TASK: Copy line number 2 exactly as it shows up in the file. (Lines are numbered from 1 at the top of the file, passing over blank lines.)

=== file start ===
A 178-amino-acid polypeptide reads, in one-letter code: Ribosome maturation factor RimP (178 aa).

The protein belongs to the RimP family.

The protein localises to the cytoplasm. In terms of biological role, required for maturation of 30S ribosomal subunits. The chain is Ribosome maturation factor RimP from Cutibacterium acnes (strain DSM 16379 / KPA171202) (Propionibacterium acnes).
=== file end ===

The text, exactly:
The protein belongs to the RimP family.